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# CS439: Principles of Computer Systems

## Discussion Section Problem Set 4

### Due in Section on Friday, September 29, 2017

The problem set must be completed before section and brought to section. To ensure that your problem set is turned in correctly and that you receive credit for discussion section, you must follow these guidelines exactly.
```Discussion Section Problem Set #:
Student Name:
EID:
Unique Number:
```
• You may either type your answers or write them by hand, but you must bring a hard copy to discussion section.
• In discussion section, your TA will check that you make a good effort on the problem set and that you are participating in the discussions in section and ready and able to answer when called upon. If all of those are true, you will receive credit for discussion section that day. Note that a "good effort" on the problem set includes that all answers are in your own words and not copied from anywhere else, including the slide deck.

1. Consider a system using a multilevel feedback queue scheduler. Its scheduler is configured to have four queues, which are, in order of highest priority to lowest priority: Q1, Q2, Q3, and Q4. The queues have quantums sized 5s, 10s, 20s, and 40s, respectively.

For each of the following three processes, determine which queue it is in when it begins its final quantum.

• Process A, runtime 40s, blocks every 2s.
• Process B, runtime 42s, never blocks.
• Process C, runtime 70s, blocks at 7s, 11s, 25s, 42s, 48s, where those times are points in its execution.

2. Given the following pseudocode:
```int i = 0;

int main(void)
{
fork();

if(/*CHILD*/)
{
i = i - 1;
return SUCCESS;
}
if(/*PARENT*/)
{
i = i + 1;
wait for child to terminate;

printf("i = %d\n", i);
}
}
```

• What is the output? Describe in detail why it is that way.
• Are there other possible outputs? Why or why not? If so, give another example of what the printed values of ``i'' might be and explain how to force the program to execute the same way each time.
3. Now consider this pseudocode involving kernel threads:
```int i = 0;

{
i = i - 1;
}

{
i = i + 1;
}

int main(void)
{

printf("i = %d\n", i);
}
```
• What is the output? Describe in detail why it is that way.
• Are there other possible outputs? Why or why not? If so, give another example of what the printed values of ``i'' might be and explain how to force the program to execute the same way each time.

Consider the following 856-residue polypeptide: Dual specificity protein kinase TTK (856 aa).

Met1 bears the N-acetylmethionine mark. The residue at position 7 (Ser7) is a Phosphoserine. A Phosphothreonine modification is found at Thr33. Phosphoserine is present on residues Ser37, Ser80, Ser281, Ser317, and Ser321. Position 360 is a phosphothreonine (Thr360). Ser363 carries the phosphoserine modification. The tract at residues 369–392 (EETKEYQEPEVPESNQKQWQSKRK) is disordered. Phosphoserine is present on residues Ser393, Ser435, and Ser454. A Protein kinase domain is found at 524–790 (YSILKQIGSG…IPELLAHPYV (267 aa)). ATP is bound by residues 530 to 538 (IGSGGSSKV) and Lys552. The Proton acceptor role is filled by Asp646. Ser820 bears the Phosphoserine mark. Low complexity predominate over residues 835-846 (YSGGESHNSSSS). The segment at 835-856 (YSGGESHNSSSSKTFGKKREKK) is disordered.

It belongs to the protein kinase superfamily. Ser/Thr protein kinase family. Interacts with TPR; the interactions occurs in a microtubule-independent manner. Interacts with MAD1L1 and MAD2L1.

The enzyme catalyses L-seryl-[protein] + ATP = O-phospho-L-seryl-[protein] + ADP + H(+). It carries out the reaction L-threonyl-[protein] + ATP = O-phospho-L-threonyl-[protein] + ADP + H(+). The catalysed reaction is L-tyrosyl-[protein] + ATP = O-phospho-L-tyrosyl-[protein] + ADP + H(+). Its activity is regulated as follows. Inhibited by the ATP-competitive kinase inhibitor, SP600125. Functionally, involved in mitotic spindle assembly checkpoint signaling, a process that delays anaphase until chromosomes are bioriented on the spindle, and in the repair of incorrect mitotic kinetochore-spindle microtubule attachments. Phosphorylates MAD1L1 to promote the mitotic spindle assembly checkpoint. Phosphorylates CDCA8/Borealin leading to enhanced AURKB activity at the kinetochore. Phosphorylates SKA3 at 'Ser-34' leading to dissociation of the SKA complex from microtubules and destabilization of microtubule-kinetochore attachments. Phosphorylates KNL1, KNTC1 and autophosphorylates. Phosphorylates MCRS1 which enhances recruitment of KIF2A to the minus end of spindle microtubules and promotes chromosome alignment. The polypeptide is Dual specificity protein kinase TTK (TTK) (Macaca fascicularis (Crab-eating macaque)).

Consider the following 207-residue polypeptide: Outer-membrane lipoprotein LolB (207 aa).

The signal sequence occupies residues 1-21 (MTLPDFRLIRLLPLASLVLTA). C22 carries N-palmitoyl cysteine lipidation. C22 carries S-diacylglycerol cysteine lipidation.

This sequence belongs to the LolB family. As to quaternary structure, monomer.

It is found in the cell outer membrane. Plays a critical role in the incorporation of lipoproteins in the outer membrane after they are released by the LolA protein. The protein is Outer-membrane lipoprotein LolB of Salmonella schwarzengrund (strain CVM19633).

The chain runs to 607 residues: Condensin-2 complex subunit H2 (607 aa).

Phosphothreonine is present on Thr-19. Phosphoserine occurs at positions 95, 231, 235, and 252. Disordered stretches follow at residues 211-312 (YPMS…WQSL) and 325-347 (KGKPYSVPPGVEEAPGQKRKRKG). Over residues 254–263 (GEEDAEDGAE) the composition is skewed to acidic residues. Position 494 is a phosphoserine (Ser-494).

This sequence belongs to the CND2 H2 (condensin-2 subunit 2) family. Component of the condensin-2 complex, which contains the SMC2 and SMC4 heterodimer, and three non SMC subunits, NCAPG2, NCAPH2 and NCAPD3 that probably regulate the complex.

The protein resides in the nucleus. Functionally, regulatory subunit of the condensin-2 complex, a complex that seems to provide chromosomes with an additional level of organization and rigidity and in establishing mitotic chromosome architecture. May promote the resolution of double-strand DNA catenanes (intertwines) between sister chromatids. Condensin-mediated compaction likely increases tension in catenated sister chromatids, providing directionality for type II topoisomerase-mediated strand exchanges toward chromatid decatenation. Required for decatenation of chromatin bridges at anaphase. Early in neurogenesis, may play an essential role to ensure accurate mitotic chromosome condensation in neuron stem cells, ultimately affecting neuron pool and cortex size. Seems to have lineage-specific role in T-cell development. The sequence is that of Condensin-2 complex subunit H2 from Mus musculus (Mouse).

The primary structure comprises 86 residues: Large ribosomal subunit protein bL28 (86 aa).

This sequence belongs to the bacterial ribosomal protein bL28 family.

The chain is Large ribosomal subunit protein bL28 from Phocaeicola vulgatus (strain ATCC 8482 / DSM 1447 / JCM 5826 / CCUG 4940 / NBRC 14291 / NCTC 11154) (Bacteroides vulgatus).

4. Consider the following program fragment:
```if(a > 0)
sema_down(s1);
else
sema_down(s2);

b++;

sema_down(s3);

if(b < 0 && a <= 0)
sema_down(s1);
else if(b >= 0 && a > 0)
sema_down(s2);
else
sema_down(s4);

a++;

sema_up(s4);
sema_up(s3);
sema_up(s2);
sema_up(s1);

```

s1, s2, s3 and s4 are semaphores initialized to 1. All variables are automatic (on the stack). Now, consider two threads running this fragment of code simultaneously, can there be a deadlock? Why, or why not?

5. You need two Hydrogen atoms and one Oxygen atom to make water. Using semaphores, write a pseudocode solution that generates water whenever the right resources are available. You must have three functions: one to generate Oxygen, one to generate Hydrogen, and one to generate water. Assume the three methods may be executed by any number of threads concurrently.

6. Solve the water problem using monitors (pseudocode).

7. A standardized C language threads programming interface has been developed for UNIX systems, IEEE POSIX 1003.1c. Thread implementations that adhere to this standard are known as POSIX threads, or Pthreads. Using Pthreads, write a C program that creates three new threads and assigns each of them a number. Each thread should print the numbers 1-10, one per line, with its number beginning the line, so that the beginning output from thread 1 would look like the following:
```1: 1
1: 2
1: 3
```
The original thread should wait for the new threads to finish and then print a statement notifying the user that the application is finished.

Explain the output. Turn in your code, output, and explanation.